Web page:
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A group of victims' families from the Germanwings crash in March have written a scathing letter to parent company Lufthansa's CEO, accusing him of ignoring their feelings. The letter comes amid a row over compensation.
The parents of 16 students killed in the March 24 crash of Germanwings Flight 9525 have accused Lufthansa CEO Carsten Spohr of never having spoken with relatives to apologize for the tragedy. In a letter, provided Tuesday by their lawyer, they said "we've heard nothing from you."
The letter comes amid negotiations with Lufthansa, Germanwings' parent airline, over ongoing compensation claims. Lufthansa has offered around 100,000 euros ($109,000) per family on average, depending on family size. After a total of 75,000 euros ($82,000) per family unit, the airline agreed to also pay an additional 10,000 euros ($11,000) to each immediate relative, including parents, children and spouses.
Elmar Giemulla, the lawyer representing the families in Haltern, has demanded "a six-figure sum" in compensation
Too little, too late?
The families from the town of Haltern said in their letter that the offer insulted them, "above all else our children." Their lawyer has reportedly asked for 200,000 euros ($218,000) per victim, refusing to accept the airline's current offer.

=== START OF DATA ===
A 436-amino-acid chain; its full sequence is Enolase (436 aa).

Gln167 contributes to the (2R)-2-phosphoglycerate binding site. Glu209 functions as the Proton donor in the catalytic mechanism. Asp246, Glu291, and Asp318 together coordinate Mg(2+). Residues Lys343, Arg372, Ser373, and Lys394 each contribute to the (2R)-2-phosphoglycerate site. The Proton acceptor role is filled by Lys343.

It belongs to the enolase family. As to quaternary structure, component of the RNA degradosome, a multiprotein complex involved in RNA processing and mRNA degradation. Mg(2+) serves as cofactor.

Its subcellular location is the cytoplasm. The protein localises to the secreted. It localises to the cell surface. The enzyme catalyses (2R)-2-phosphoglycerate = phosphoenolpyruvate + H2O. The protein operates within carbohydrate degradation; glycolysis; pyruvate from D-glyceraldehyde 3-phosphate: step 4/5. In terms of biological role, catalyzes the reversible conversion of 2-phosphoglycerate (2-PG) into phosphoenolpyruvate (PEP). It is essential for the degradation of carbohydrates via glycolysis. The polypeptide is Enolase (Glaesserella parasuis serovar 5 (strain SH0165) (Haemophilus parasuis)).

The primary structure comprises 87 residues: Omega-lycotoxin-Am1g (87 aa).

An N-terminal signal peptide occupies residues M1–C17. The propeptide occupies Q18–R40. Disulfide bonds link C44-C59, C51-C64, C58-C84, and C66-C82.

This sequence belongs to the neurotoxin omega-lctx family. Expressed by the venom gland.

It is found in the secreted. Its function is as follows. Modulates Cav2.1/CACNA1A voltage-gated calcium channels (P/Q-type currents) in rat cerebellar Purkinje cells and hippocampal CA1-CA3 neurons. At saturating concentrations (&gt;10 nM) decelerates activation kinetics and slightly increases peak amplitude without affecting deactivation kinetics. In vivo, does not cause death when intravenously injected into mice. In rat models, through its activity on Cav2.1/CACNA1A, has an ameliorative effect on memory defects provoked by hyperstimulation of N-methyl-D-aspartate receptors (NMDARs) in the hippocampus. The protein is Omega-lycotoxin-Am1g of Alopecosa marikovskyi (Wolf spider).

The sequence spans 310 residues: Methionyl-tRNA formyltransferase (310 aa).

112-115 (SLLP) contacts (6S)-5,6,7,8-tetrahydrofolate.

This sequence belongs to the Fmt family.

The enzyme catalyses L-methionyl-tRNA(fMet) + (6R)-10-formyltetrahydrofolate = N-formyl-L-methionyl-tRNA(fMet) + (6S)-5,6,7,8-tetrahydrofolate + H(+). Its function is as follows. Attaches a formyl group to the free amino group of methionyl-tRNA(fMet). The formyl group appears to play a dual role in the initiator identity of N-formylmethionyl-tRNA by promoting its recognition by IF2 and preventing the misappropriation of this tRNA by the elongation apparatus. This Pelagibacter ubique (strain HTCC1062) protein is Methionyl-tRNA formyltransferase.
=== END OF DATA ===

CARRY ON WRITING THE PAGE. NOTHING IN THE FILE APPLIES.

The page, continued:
Meanwhile, Lufthansa said that Spohr had talked with many victims' families and had attended several memorials. The company also defended its treatment of the families, saying its compensation offer had gone "well beyond" what it was required to pay by law.
Spokesman: Spohr not invited to funerals
Lufthansa spokesman Andreas Bartels told the newspaper "Bild" that the company was doing everything in its power to ease the relatives' suffering. However, he rejected claims that Spohr had ignored invitations to the funerals of some of the schoolchildren who were killed on the flight.
"Mr. Spohr did not receive any personal invitation to attend a funeral," Bartels said.
"From day one Mr. Spohr has admitted to responsibility for the disaster and apologized for the suffering it has brought on to the families. We would give anything to undo this misfortune."
The victims' families also said they wanted an apology for Lufthansa's doctors not paying closer attention to 27-year-old co-pilot Andreas Lubitz and his prior period of depression, and for the airline not having the two-person cockpit rule applied before the deliberate crash of the Airbus A320 into the French Alps, which resulted in the deaths of all 150 people on board.
More pilot screening and keeping two people in the cockpit at all times were among recommendations issued last week by a European task force set up after the crash.
ss/cmk (AFP, AP, Reuters)